March 29, 2018 Source: MedCityNews 199
Medical device maker DexCom announced Tuesday that the company has received a de novo clearance from the FDA to sell its latest continuous glucose monitoring system — the G6 — that requires no fingerstick calibration.
The device cleared for patients 2 years old and higher and can be used both as a stand-alone CGM as well as for integration with automated insulin dosing systems.
The regulatory nod “comes several months ahead of management’s” guidance, wrote Danielle Antalffy, an equity research analyst with Leerink Partners, a healthcare investment bank, in a research note Tuesday after the announcement was made.
But perhaps more importantly, the fact that it can be integrated with automated insulin delivery systems bodes well for DexCom’s role in the artificial pancreas market. Antalffy pointed out that the DexCom G6 can work with insulin pumps being developed by Tandem Diabetes and Insulet with whom the San Diego company has partnerships.
This ‘puts DexCom another step closer towards establishing the pathway for an artificial pancreas,” Antalffy wrote.
While all this is good news for DexCom, the de novo clearance is also good news for diabetes patients who may be using CGM systems that still require finger sticking for accuracy and proper calibration. And that, in turn, may drive adoption of CGM into the broader type 2 diabetes population.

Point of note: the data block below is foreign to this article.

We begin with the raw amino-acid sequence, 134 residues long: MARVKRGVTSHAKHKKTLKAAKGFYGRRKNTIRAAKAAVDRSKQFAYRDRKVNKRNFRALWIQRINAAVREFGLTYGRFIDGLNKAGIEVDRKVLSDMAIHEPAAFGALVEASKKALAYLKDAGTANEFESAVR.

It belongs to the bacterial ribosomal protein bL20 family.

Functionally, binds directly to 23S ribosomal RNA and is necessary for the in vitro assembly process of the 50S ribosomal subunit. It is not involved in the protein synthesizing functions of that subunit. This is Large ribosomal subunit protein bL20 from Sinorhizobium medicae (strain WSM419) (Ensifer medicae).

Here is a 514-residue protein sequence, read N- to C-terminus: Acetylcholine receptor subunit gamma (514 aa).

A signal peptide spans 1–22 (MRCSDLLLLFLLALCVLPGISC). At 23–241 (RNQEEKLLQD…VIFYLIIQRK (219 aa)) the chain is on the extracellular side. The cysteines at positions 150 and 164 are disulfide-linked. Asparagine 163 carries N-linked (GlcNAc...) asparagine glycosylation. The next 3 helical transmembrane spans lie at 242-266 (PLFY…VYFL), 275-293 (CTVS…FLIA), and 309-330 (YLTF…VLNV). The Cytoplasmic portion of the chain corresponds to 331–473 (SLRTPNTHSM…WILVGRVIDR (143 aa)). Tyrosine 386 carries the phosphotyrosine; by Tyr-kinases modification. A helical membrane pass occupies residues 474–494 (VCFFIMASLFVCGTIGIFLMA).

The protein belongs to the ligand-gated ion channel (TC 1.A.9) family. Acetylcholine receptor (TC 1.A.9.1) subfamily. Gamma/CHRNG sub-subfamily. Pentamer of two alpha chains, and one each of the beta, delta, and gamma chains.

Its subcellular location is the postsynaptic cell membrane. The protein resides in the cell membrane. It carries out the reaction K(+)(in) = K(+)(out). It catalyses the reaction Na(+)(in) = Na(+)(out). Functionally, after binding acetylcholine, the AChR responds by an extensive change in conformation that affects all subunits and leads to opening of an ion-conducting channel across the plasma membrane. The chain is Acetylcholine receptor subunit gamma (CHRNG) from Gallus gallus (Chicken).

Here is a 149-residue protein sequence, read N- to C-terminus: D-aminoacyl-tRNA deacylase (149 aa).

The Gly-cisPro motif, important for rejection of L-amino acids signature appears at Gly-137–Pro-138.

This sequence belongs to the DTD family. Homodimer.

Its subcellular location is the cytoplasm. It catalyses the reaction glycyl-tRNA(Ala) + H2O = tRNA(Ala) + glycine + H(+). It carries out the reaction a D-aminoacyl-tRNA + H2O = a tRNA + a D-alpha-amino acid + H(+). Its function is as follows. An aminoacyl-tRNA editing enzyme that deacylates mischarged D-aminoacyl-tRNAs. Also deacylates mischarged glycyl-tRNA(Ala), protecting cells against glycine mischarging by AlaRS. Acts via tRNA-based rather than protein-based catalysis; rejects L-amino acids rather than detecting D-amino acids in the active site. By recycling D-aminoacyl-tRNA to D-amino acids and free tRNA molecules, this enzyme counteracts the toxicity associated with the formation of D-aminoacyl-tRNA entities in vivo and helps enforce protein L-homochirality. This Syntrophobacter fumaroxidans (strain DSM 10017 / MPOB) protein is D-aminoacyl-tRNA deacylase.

“We continue to believe the CGM market is expanding dramatically as new products come to market, driving penetration meaningfully higher from current high-teens levels in Type 1s and mid-single-digits in insulin-dependent Type 2 patients,” Antalffy wrote.
Here are some of the features of the device, per the news release:
Like other DexCom CGMs, the G6 can automatically send glucose readings to a DexCom receiver or a compatible smart device every five minutes. The device works with mobile apps such that data can be shared by up to five people. Patients can also personalize alert schedules so that he or she is aware of dangerously low glucose levels in the blood.
DexCom is not the only company seeking to expand its footprint into the broader Type 2 diabetes market. A competitor, Medtronic, announced earlier this month that FDA approved it latest CGM system – the Guardian Connect – which uses artificial intelligence technology to help type 2 diabetes patients beat high and low-glucose related events. The Guardian Connect, which is already approved for type 1 diabetes patients, works with the Guardian Sensor 3 which is the latest sensor from Medtronic and powers its hybrid closed-loop insulin pump, the 670G.
Meanwhile, the reimbursement landscape for CGM has improved greatly and has likely benefited DexCom. CMS announced its decision to cover the CGMs for Medicare patients in January 2017 and in March of last year said that patients who have either Type 1 or Type 2 diabetes and who must intensively manage their insulin will be able to obtain reimbursement for the devices.
Correction: An earlier version of the story incorrectly characterized the Guardian Connect CGM system. It is powered by the Guardian Sensor 3 which is the latest sensor from Medtronic.By Ddu
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